the Japanese water boiler is a great idea as you have hot water available at any time
Most Japanese houses have compact electric water boilers that are used for tea, coffee, and quite often—instant noodles.
In Ireland, most kitchens have kettles for making tea but I think the Japanese water boiler is a great idea as you have hot water available at any time, and you can set the temperature below the boiling point. This is better for matcha and other types of green tea so the health benefits are not damaged by boiling water. These “hot pots,” as they are commonly referred to as in Japan, can be purchased from any electrical devices store for several thousand yen max.
5. Much of the magic costs only ¥100
You’ll find plenty of clever kitchen organizers, utensils, cutlery and gadgets in most Japanese homes, and most of them come from the local ¥100 store, the equivalent of the one coin (or $1) store in other countries, though they actually sell useful stuff. Major ¥100 store brands available anywhere in Japan would be Daiso or Seria.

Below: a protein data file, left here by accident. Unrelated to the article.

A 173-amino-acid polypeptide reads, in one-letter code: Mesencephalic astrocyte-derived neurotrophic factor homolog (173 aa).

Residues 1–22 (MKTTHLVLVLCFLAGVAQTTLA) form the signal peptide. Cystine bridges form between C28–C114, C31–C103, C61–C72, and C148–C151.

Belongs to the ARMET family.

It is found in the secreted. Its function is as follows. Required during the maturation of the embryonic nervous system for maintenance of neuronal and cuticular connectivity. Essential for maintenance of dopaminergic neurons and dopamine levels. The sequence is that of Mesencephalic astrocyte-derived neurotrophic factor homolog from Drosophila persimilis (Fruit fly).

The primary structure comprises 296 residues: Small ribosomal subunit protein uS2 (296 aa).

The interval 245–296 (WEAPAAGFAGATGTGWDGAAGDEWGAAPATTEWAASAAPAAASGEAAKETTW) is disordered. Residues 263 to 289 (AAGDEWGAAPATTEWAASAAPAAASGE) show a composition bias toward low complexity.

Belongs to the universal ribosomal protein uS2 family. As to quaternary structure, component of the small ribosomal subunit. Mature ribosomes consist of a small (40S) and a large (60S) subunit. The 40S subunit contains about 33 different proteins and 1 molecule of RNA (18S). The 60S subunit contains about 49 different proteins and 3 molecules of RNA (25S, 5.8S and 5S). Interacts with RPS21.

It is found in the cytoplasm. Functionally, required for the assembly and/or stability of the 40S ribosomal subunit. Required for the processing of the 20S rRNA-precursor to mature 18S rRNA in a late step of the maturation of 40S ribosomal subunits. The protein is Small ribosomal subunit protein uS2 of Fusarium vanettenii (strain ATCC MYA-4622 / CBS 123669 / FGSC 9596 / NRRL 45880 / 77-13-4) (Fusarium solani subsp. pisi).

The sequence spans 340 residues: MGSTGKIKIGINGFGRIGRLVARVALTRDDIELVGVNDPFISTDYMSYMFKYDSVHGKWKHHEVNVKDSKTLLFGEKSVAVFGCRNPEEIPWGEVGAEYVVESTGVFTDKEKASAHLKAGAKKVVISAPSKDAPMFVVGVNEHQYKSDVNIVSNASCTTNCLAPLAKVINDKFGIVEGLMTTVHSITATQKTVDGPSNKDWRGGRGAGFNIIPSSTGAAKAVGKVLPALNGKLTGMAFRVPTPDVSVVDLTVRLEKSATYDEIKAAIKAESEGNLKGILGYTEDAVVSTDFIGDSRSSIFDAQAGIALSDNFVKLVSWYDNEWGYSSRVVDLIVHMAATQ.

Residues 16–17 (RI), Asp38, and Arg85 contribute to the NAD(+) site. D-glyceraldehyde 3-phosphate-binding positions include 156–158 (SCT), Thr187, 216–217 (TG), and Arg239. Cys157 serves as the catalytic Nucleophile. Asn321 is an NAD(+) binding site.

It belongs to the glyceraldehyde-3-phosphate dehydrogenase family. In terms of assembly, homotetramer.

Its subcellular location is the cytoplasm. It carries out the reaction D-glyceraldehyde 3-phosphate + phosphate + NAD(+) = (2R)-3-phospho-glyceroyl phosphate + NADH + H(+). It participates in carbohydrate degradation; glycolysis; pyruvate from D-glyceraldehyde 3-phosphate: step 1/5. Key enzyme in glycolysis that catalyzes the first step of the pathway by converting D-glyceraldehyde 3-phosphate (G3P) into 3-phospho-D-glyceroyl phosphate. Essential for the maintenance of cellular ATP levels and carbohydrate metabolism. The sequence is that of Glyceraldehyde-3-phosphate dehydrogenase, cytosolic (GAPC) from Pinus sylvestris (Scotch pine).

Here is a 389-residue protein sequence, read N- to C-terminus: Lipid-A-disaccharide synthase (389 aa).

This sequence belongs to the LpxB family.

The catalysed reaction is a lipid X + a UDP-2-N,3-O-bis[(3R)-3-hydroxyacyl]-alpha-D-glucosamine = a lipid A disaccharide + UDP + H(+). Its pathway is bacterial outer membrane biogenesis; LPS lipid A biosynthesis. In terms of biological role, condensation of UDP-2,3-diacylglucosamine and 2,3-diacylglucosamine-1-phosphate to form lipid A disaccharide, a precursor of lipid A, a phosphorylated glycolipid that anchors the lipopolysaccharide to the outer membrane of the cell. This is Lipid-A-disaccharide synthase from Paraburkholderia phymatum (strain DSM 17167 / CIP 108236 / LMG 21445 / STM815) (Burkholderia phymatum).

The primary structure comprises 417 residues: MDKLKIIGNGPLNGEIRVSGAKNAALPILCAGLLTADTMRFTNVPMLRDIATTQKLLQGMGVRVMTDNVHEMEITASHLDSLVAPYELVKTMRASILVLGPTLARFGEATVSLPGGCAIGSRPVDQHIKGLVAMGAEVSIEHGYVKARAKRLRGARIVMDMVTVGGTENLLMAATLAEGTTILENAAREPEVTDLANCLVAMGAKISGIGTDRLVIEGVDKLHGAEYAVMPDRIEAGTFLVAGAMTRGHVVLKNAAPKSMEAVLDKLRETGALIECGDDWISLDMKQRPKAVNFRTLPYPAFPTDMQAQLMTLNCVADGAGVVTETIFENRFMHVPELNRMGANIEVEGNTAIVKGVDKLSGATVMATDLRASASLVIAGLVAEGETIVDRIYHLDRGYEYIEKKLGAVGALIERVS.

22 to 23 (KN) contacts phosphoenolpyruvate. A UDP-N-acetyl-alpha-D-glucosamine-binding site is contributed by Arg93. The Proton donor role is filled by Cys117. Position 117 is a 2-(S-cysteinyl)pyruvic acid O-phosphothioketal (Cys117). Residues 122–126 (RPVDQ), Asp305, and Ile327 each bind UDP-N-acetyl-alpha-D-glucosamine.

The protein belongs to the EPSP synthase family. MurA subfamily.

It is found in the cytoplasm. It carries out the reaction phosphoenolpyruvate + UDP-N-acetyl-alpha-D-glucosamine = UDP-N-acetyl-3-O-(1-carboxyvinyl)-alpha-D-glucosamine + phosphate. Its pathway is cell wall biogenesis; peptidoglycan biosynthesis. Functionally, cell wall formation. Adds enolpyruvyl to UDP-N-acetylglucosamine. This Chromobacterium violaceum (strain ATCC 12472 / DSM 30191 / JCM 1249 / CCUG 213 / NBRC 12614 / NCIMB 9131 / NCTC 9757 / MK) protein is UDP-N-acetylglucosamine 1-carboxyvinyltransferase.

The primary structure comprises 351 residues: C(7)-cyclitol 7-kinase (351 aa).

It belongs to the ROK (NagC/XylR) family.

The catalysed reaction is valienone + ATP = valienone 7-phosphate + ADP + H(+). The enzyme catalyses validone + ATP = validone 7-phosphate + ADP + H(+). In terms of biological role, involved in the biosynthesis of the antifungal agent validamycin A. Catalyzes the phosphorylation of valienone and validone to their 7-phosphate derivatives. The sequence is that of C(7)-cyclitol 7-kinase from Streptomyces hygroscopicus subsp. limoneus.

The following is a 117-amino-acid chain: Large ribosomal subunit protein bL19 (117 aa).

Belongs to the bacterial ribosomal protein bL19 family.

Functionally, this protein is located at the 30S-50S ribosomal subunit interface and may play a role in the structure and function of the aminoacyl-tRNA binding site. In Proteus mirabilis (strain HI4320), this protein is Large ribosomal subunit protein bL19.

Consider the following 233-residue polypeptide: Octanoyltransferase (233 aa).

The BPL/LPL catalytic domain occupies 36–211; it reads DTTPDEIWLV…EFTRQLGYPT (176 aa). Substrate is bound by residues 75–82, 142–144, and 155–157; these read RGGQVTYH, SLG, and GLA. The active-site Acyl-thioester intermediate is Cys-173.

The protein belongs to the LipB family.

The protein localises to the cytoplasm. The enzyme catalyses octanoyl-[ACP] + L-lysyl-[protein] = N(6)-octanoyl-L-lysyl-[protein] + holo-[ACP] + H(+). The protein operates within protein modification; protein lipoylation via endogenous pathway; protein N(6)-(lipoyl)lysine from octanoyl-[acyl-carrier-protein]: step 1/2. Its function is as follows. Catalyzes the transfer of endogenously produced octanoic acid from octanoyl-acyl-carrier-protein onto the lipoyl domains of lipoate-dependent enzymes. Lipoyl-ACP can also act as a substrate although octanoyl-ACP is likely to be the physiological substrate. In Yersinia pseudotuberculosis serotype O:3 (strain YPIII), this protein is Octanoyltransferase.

This discount store is a savior for people living in Japan where most items are priced at ¥100+tax (¥110 at the time of editing), with some more sophisticated ones adding at up to ¥500+tax. Since Japanese kitchens are usually considered not spacious enough, these stores have a wide selection of containers to maximize storage space. They also stock really useful gadgets for your kitchen and lots more. Stop by at the kitchen corner or your local store and you’ll find plenty of useful things to take back home. And even if you go on a shopping spree, it won’t cost you more than several thousand yen.
6. Tackling humidity and mold
If you’ve lived in Japan for some time you know that this is a very humid country. If you’re still new—get prepared. Indoor humidity can go wild in summer, especially if you live in southern or central Japan.